Staying motivated proved to be a challenge at times, especially when I encountered roadblocks in my project. Unexpected obstacles like delays in accessing data consortiums or experiencing network issues with my lab computer while working from home added to the difficulties. On some days, multiple setbacks occurred, but I learned the importance of taking things one task and one day at a time to maintain a positive mindset.
The pandemic presented its own set of challenges. Although I was fortunate to continue working from home, the absence of face-to-face communication with my labmates was tough. However, we made it a priority to connect through virtual platforms like Zoom, which helped bridge the gap and provided much-needed support during these challenging times.
Do you have any words of advice to future PhD/MPhil students in Psychiatry?
Embarking on a PhD journey can be overwhelming at first. I found it helpful to establish a clear research outline and further break it down into smaller, manageable tasks. As my research questions evolved, I consistently updated this outline and my work plan. It is also natural to feel disheartened when your research progress or the results of your research deviate from your expectations. However, I have learned to embrace these moments as valuable opportunities for growth and use these setbacks to re-evaluate my research methods or refine my research questions. It is also crucial to separate your personal worth from the outcomes of your research. Instead of internalising these setbacks, learning from these experiences, and persisting is key.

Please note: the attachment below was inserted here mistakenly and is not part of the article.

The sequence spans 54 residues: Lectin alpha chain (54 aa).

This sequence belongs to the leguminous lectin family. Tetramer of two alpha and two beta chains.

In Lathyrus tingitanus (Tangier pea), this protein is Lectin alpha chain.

Maintaining self-motivation throughout the PhD process can be tough. Reflecting on the initial enthusiasm that drove you towards carrying out a PhD can sometimes provide the necessary drive. However, you may also encounter tasks that feel boring or tiresome but are important for answering your research questions. In these cases, rewarding yourself when you finish those tasks can sometimes help sustain motivation.
Having a support system is crucial. Interacting with fellow students, even if their research differs from yours, can provide comfort in the knowledge that you are not alone in your struggles. I also recommend taking advantage of relevant university courses to broaden your skill set. Lastly, don’t forget to take breaks and enjoy the whole process!
What do you hope to do next?
I am keen on exploring the practical applications of my scientific background. Presently, I work as a policy analyst at the Public Health Genomics Foundation, where I assess emerging scientific methodologies (predominantly related to genomics) and their potential utility within healthcare settings.